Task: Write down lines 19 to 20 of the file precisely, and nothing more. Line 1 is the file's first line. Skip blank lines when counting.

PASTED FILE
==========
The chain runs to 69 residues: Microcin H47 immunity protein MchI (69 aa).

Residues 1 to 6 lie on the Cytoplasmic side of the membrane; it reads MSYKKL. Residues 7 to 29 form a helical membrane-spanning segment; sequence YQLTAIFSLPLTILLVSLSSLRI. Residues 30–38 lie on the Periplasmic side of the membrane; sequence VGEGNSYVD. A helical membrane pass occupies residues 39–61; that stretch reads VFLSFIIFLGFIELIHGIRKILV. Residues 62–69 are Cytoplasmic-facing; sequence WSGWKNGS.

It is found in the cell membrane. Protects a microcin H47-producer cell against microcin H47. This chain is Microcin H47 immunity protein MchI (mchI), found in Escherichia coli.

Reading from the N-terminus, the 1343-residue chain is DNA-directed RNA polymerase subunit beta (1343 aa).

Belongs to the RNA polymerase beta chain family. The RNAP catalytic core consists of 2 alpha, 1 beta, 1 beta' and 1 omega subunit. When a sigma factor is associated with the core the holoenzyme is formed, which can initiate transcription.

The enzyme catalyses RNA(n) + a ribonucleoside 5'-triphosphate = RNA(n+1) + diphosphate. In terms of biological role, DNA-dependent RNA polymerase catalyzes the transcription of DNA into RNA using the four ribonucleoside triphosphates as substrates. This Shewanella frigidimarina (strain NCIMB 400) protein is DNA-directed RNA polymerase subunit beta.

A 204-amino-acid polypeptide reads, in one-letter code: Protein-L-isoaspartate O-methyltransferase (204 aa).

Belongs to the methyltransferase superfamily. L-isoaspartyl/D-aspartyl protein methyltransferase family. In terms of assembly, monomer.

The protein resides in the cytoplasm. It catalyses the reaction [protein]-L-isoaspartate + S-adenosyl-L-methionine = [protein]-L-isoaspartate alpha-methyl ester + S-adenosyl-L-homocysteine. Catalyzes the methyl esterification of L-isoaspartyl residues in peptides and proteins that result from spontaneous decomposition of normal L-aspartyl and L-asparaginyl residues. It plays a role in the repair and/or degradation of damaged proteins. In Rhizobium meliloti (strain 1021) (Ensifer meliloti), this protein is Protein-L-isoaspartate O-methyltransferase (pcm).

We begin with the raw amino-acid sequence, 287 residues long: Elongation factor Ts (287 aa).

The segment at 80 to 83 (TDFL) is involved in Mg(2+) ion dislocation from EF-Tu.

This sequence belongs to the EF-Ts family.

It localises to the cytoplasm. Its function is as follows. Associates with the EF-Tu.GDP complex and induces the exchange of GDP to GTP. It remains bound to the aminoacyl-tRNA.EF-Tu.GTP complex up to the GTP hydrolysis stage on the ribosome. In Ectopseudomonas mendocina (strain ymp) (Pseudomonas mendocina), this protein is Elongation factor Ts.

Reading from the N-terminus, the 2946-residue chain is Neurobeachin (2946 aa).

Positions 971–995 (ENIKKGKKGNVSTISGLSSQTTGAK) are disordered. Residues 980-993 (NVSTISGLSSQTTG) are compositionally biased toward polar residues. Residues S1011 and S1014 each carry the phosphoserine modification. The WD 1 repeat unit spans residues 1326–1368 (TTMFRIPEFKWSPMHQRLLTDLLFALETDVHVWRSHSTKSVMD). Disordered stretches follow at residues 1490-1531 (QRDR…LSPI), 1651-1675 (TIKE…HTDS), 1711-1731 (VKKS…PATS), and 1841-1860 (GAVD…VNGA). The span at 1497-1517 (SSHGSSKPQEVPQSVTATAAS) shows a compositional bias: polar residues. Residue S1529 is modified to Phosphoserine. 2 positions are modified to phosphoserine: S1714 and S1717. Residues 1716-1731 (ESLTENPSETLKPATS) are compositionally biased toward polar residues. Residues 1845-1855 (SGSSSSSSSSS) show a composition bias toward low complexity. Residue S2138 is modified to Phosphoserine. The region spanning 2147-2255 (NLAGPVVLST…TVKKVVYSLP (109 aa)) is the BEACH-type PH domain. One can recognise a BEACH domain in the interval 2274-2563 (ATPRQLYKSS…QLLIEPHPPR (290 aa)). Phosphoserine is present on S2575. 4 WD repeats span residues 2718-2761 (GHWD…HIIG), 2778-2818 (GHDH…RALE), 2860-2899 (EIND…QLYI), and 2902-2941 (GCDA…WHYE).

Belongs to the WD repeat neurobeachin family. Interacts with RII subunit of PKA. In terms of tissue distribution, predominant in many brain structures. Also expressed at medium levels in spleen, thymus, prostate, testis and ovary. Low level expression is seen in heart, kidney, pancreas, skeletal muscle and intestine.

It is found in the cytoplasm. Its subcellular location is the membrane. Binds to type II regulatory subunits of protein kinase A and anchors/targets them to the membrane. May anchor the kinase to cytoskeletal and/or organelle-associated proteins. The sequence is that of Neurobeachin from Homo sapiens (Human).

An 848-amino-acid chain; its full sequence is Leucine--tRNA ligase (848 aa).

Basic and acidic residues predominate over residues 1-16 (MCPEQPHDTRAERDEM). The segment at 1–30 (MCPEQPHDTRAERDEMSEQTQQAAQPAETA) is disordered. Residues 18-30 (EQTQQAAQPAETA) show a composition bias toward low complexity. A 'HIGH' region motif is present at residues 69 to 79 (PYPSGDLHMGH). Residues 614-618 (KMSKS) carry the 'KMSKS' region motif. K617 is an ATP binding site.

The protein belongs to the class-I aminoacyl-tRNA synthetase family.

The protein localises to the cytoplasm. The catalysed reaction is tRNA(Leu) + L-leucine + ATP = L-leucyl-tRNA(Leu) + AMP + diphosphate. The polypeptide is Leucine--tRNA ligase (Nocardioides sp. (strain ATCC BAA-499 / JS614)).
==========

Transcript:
Basic and acidic residues predominate over residues 1-16 (MCPEQPHDTRAERDEM). The segment at 1–30 (MCPEQPHDTRAERDEMSEQTQQAAQPAETA) is disordered. Residues 18-30 (EQTQQAAQPAETA) show a composition bias toward low complexity. A 'HIGH' region motif is present at residues 69 to 79 (PYPSGDLHMGH). Residues 614-618 (KMSKS) carry the 'KMSKS' region motif. K617 is an ATP binding site.

The protein belongs to the class-I aminoacyl-tRNA synthetase family.